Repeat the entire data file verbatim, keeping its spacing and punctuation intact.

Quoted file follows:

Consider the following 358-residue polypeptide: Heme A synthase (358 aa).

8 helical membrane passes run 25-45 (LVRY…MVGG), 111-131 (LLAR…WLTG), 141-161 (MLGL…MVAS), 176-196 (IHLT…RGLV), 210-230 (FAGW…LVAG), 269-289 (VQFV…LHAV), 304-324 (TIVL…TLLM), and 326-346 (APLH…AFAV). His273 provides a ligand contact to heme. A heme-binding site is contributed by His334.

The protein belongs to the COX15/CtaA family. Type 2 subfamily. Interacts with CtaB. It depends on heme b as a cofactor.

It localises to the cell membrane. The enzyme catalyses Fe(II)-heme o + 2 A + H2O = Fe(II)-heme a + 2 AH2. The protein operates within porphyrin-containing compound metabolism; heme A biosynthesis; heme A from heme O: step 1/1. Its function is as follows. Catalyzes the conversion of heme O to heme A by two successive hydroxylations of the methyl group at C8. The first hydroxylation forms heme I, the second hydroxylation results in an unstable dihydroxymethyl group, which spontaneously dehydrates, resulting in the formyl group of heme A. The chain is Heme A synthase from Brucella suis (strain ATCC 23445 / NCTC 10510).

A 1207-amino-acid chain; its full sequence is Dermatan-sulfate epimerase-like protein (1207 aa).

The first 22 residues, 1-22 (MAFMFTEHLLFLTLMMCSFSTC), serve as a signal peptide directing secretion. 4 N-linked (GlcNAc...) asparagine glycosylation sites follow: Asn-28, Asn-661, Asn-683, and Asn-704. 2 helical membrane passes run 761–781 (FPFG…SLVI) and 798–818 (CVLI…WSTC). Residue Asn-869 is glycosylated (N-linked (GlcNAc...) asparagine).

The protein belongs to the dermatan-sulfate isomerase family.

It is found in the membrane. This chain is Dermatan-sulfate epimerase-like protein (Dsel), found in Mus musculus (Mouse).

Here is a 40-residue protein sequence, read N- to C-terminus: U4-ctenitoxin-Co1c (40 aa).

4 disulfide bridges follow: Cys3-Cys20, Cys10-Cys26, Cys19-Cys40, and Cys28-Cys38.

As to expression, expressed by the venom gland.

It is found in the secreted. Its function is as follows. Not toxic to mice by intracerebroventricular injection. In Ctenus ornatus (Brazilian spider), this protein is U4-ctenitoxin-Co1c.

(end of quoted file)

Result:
Consider the following 358-residue polypeptide: Heme A synthase (358 aa).

8 helical membrane passes run 25-45 (LVRY…MVGG), 111-131 (LLAR…WLTG), 141-161 (MLGL…MVAS), 176-196 (IHLT…RGLV), 210-230 (FAGW…LVAG), 269-289 (VQFV…LHAV), 304-324 (TIVL…TLLM), and 326-346 (APLH…AFAV). His273 provides a ligand contact to heme. A heme-binding site is contributed by His334.

The protein belongs to the COX15/CtaA family. Type 2 subfamily. Interacts with CtaB. It depends on heme b as a cofactor.

It localises to the cell membrane. The enzyme catalyses Fe(II)-heme o + 2 A + H2O = Fe(II)-heme a + 2 AH2. The protein operates within porphyrin-containing compound metabolism; heme A biosynthesis; heme A from heme O: step 1/1. Its function is as follows. Catalyzes the conversion of heme O to heme A by two successive hydroxylations of the methyl group at C8. The first hydroxylation forms heme I, the second hydroxylation results in an unstable dihydroxymethyl group, which spontaneously dehydrates, resulting in the formyl group of heme A. The chain is Heme A synthase from Brucella suis (strain ATCC 23445 / NCTC 10510).

A 1207-amino-acid chain; its full sequence is Dermatan-sulfate epimerase-like protein (1207 aa).

The first 22 residues, 1-22 (MAFMFTEHLLFLTLMMCSFSTC), serve as a signal peptide directing secretion. 4 N-linked (GlcNAc...) asparagine glycosylation sites follow: Asn-28, Asn-661, Asn-683, and Asn-704. 2 helical membrane passes run 761–781 (FPFG…SLVI) and 798–818 (CVLI…WSTC). Residue Asn-869 is glycosylated (N-linked (GlcNAc...) asparagine).

The protein belongs to the dermatan-sulfate isomerase family.

It is found in the membrane. This chain is Dermatan-sulfate epimerase-like protein (Dsel), found in Mus musculus (Mouse).

Here is a 40-residue protein sequence, read N- to C-terminus: U4-ctenitoxin-Co1c (40 aa).

4 disulfide bridges follow: Cys3-Cys20, Cys10-Cys26, Cys19-Cys40, and Cys28-Cys38.

As to expression, expressed by the venom gland.

It is found in the secreted. Its function is as follows. Not toxic to mice by intracerebroventricular injection. In Ctenus ornatus (Brazilian spider), this protein is U4-ctenitoxin-Co1c.